dfn (HTML element)

Spec
Depr. Empty Version
No No HTML 2
Browser support (more…)
IE5.5+ FF1+ SA1.3+ OP9.2+ CH2+
Full Full Full Full Full

Syntax

<dfn>
</dfn>

Description

The dfn element is used to identify the defining instance of a term—that is, the point in the document at which a given term (most probably an industry-specific word, or jargon of some kind) is first explained. Some, but not all, browsers will render the content inside the dfn element in italics, which is a long-standing typographic convention for presenting the defining instance of a word, particularly in scientific papers. You could use CSS to format the definition content in browsers that don’t style the definition in italics.

The example HTML above would render as shown in Figure 1.

Figure 1. An example usage of dfn Example of dfn element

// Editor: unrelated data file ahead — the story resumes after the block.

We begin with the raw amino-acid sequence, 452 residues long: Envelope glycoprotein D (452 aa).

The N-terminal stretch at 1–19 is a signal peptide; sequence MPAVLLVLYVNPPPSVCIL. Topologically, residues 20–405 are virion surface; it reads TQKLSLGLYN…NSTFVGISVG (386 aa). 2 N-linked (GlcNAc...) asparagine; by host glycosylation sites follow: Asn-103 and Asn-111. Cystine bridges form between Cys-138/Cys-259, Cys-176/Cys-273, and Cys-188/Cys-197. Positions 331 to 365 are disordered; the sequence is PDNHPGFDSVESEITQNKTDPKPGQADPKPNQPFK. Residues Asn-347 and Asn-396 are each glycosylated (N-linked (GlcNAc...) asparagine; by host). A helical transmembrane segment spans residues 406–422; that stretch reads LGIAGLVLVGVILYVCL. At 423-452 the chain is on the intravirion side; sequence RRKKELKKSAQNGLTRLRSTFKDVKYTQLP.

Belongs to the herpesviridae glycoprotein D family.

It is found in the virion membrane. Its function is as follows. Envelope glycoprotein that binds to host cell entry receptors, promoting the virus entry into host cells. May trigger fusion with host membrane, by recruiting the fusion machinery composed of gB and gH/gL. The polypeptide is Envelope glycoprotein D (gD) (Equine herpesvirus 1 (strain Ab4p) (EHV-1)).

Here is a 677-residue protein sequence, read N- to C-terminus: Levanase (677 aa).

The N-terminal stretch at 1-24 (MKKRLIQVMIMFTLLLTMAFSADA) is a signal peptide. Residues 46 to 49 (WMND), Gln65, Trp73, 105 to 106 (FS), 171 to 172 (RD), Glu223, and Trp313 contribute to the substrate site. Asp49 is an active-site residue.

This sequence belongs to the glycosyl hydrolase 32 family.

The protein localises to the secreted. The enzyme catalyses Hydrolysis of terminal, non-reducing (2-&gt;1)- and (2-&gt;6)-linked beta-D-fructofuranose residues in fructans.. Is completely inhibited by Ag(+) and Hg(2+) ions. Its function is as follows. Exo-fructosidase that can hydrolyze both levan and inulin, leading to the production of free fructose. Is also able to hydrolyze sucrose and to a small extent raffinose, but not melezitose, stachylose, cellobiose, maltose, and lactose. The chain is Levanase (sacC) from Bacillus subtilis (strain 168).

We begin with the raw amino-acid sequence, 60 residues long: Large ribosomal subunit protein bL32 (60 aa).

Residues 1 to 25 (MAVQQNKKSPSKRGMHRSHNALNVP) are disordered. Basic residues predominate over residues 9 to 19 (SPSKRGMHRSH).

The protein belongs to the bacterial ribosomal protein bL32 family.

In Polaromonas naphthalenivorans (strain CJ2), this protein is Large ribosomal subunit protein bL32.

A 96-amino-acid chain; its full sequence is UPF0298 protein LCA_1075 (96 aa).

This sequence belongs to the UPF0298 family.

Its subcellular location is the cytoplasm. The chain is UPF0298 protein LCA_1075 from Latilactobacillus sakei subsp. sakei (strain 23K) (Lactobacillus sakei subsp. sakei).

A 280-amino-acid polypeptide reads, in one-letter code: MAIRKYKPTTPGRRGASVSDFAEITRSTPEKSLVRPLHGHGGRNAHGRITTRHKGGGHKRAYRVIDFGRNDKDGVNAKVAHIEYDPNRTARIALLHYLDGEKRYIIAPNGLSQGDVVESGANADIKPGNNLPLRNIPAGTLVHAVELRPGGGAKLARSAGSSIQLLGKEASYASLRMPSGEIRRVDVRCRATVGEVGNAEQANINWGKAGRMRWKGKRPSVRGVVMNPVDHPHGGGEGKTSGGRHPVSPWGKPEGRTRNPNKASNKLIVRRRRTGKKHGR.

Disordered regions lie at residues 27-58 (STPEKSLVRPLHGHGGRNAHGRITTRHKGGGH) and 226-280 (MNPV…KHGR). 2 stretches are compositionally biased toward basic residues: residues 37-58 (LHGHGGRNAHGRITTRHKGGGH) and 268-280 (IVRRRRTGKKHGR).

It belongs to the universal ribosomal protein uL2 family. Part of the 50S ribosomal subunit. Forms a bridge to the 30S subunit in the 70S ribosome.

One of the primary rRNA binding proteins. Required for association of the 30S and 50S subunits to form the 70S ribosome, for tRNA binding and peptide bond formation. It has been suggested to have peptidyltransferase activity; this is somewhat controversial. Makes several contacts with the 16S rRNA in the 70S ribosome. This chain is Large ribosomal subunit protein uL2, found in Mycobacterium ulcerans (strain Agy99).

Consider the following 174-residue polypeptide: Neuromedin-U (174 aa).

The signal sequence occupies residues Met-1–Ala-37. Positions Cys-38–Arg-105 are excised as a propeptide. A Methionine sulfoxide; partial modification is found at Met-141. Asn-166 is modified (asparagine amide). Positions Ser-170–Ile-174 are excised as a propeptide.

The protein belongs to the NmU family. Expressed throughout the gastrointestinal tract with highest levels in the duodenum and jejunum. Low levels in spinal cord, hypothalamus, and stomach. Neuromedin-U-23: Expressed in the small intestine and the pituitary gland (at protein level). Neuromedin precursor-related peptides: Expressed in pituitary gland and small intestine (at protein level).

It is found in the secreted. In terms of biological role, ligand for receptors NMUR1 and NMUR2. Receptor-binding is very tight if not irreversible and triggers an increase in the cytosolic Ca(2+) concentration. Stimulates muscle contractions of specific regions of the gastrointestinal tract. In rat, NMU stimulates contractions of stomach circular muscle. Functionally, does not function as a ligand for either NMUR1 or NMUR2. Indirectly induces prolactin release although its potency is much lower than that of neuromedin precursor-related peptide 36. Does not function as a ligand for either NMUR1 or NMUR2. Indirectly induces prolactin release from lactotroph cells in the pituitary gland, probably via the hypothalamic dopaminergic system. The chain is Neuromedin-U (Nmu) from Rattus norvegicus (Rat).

Note that dfn is short for defining instance, not for definition—you should not place the actual definition of the term between the opening <dfn> and closing </dfn> tags.

Example

The term “progressive enhancement” is defined in the code below:

<p>The concept of <dfn>progressive enhancement</dfn> has been
    about for a few years. You could say that it describes an
    approach to web development from the point of view that 'the
    glass is half full' rather than 'the glass is half empty.'
    Progressive enhancement came to the public's attention when ⋮</p>

Use This For …

This element is used to hold the text content of the term that is subsequently defined in the text.

Compatibility

Internet Explorer Firefox Safari Opera Chrome
5.5 6.0 7.0 8.0 1.0 1.5 2.0 3.0 3.5 1.3 2.0 3.1 4.0 9.2 9.5 10.0 2.0
Full Full Full Full Full Full Full Full Full Full Full Full Full Full Full Full Full

The dfn has varied browser support. Most browsers render its content in italic type, but Safari and Chrome leave the text non-italic (but you can easily style with a CSS rule).

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